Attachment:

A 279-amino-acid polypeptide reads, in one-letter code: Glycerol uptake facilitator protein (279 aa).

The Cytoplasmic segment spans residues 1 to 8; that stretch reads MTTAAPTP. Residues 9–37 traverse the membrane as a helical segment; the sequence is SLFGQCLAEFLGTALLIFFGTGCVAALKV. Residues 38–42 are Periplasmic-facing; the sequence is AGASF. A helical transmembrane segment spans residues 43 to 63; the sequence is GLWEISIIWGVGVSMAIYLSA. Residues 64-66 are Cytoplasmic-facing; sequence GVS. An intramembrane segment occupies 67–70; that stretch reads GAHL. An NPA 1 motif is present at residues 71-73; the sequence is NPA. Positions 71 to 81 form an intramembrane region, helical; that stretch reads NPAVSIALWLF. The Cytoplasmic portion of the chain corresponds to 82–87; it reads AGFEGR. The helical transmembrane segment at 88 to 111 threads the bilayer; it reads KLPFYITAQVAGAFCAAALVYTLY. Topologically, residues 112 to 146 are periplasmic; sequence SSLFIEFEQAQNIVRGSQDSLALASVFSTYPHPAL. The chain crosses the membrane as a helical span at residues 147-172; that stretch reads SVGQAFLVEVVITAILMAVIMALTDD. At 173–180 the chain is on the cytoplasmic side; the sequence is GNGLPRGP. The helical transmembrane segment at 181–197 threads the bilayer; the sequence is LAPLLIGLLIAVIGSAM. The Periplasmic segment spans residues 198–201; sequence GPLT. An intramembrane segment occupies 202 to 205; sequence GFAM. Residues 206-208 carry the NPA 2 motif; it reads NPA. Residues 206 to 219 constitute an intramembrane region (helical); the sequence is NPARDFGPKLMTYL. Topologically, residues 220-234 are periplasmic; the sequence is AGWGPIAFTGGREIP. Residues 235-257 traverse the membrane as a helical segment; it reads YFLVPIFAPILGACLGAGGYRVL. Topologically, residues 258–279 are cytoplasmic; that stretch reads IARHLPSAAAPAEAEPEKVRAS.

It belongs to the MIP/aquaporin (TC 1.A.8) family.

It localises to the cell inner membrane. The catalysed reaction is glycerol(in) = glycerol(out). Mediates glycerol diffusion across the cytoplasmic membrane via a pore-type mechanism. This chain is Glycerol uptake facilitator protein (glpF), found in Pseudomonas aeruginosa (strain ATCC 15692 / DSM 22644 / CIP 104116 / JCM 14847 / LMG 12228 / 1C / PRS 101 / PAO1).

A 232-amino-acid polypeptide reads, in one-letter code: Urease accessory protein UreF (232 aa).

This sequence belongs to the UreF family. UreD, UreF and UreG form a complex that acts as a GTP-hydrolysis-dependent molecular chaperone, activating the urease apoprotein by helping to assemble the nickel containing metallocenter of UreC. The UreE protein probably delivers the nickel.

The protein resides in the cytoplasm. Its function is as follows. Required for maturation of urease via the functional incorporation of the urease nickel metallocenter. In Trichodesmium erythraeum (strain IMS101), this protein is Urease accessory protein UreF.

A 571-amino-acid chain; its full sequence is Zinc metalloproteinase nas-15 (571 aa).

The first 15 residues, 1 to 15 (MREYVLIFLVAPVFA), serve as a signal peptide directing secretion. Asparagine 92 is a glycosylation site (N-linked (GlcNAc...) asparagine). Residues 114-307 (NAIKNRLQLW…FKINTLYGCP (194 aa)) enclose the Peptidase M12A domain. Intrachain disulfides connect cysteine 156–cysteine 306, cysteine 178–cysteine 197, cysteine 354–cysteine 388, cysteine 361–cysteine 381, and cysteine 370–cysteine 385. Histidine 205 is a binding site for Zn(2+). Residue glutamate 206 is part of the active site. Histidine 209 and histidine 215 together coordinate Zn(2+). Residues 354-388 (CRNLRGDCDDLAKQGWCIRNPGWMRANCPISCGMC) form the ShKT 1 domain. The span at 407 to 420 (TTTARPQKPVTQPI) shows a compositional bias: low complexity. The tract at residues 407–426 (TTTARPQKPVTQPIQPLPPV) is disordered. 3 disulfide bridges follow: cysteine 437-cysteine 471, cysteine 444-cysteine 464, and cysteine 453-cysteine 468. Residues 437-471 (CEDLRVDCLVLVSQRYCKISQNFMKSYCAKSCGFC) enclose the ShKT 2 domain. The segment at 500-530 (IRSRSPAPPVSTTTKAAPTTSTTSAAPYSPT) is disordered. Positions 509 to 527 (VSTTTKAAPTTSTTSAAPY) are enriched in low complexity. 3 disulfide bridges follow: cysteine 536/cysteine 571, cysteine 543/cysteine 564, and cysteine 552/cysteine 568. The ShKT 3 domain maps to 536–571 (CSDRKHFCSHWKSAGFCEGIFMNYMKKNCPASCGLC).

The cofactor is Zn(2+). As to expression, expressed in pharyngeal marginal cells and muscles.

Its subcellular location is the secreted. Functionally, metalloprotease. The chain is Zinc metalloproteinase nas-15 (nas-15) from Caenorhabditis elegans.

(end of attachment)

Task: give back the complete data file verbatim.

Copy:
A 279-amino-acid polypeptide reads, in one-letter code: Glycerol uptake facilitator protein (279 aa).

The Cytoplasmic segment spans residues 1 to 8; that stretch reads MTTAAPTP. Residues 9–37 traverse the membrane as a helical segment; the sequence is SLFGQCLAEFLGTALLIFFGTGCVAALKV. Residues 38–42 are Periplasmic-facing; the sequence is AGASF. A helical transmembrane segment spans residues 43 to 63; the sequence is GLWEISIIWGVGVSMAIYLSA. Residues 64-66 are Cytoplasmic-facing; sequence GVS. An intramembrane segment occupies 67–70; that stretch reads GAHL. An NPA 1 motif is present at residues 71-73; the sequence is NPA. Positions 71 to 81 form an intramembrane region, helical; that stretch reads NPAVSIALWLF. The Cytoplasmic portion of the chain corresponds to 82–87; it reads AGFEGR. The helical transmembrane segment at 88 to 111 threads the bilayer; it reads KLPFYITAQVAGAFCAAALVYTLY. Topologically, residues 112 to 146 are periplasmic; sequence SSLFIEFEQAQNIVRGSQDSLALASVFSTYPHPAL. The chain crosses the membrane as a helical span at residues 147-172; that stretch reads SVGQAFLVEVVITAILMAVIMALTDD. At 173–180 the chain is on the cytoplasmic side; the sequence is GNGLPRGP. The helical transmembrane segment at 181–197 threads the bilayer; the sequence is LAPLLIGLLIAVIGSAM. The Periplasmic segment spans residues 198–201; sequence GPLT. An intramembrane segment occupies 202 to 205; sequence GFAM. Residues 206-208 carry the NPA 2 motif; it reads NPA. Residues 206 to 219 constitute an intramembrane region (helical); the sequence is NPARDFGPKLMTYL. Topologically, residues 220-234 are periplasmic; the sequence is AGWGPIAFTGGREIP. Residues 235-257 traverse the membrane as a helical segment; it reads YFLVPIFAPILGACLGAGGYRVL. Topologically, residues 258–279 are cytoplasmic; that stretch reads IARHLPSAAAPAEAEPEKVRAS.

It belongs to the MIP/aquaporin (TC 1.A.8) family.

It localises to the cell inner membrane. The catalysed reaction is glycerol(in) = glycerol(out). Mediates glycerol diffusion across the cytoplasmic membrane via a pore-type mechanism. This chain is Glycerol uptake facilitator protein (glpF), found in Pseudomonas aeruginosa (strain ATCC 15692 / DSM 22644 / CIP 104116 / JCM 14847 / LMG 12228 / 1C / PRS 101 / PAO1).

A 232-amino-acid polypeptide reads, in one-letter code: Urease accessory protein UreF (232 aa).

This sequence belongs to the UreF family. UreD, UreF and UreG form a complex that acts as a GTP-hydrolysis-dependent molecular chaperone, activating the urease apoprotein by helping to assemble the nickel containing metallocenter of UreC. The UreE protein probably delivers the nickel.

The protein resides in the cytoplasm. Its function is as follows. Required for maturation of urease via the functional incorporation of the urease nickel metallocenter. In Trichodesmium erythraeum (strain IMS101), this protein is Urease accessory protein UreF.

A 571-amino-acid chain; its full sequence is Zinc metalloproteinase nas-15 (571 aa).

The first 15 residues, 1 to 15 (MREYVLIFLVAPVFA), serve as a signal peptide directing secretion. Asparagine 92 is a glycosylation site (N-linked (GlcNAc...) asparagine). Residues 114-307 (NAIKNRLQLW…FKINTLYGCP (194 aa)) enclose the Peptidase M12A domain. Intrachain disulfides connect cysteine 156–cysteine 306, cysteine 178–cysteine 197, cysteine 354–cysteine 388, cysteine 361–cysteine 381, and cysteine 370–cysteine 385. Histidine 205 is a binding site for Zn(2+). Residue glutamate 206 is part of the active site. Histidine 209 and histidine 215 together coordinate Zn(2+). Residues 354-388 (CRNLRGDCDDLAKQGWCIRNPGWMRANCPISCGMC) form the ShKT 1 domain. The span at 407 to 420 (TTTARPQKPVTQPI) shows a compositional bias: low complexity. The tract at residues 407–426 (TTTARPQKPVTQPIQPLPPV) is disordered. 3 disulfide bridges follow: cysteine 437-cysteine 471, cysteine 444-cysteine 464, and cysteine 453-cysteine 468. Residues 437-471 (CEDLRVDCLVLVSQRYCKISQNFMKSYCAKSCGFC) enclose the ShKT 2 domain. The segment at 500-530 (IRSRSPAPPVSTTTKAAPTTSTTSAAPYSPT) is disordered. Positions 509 to 527 (VSTTTKAAPTTSTTSAAPY) are enriched in low complexity. 3 disulfide bridges follow: cysteine 536/cysteine 571, cysteine 543/cysteine 564, and cysteine 552/cysteine 568. The ShKT 3 domain maps to 536–571 (CSDRKHFCSHWKSAGFCEGIFMNYMKKNCPASCGLC).

The cofactor is Zn(2+). As to expression, expressed in pharyngeal marginal cells and muscles.

Its subcellular location is the secreted. Functionally, metalloprotease. The chain is Zinc metalloproteinase nas-15 (nas-15) from Caenorhabditis elegans.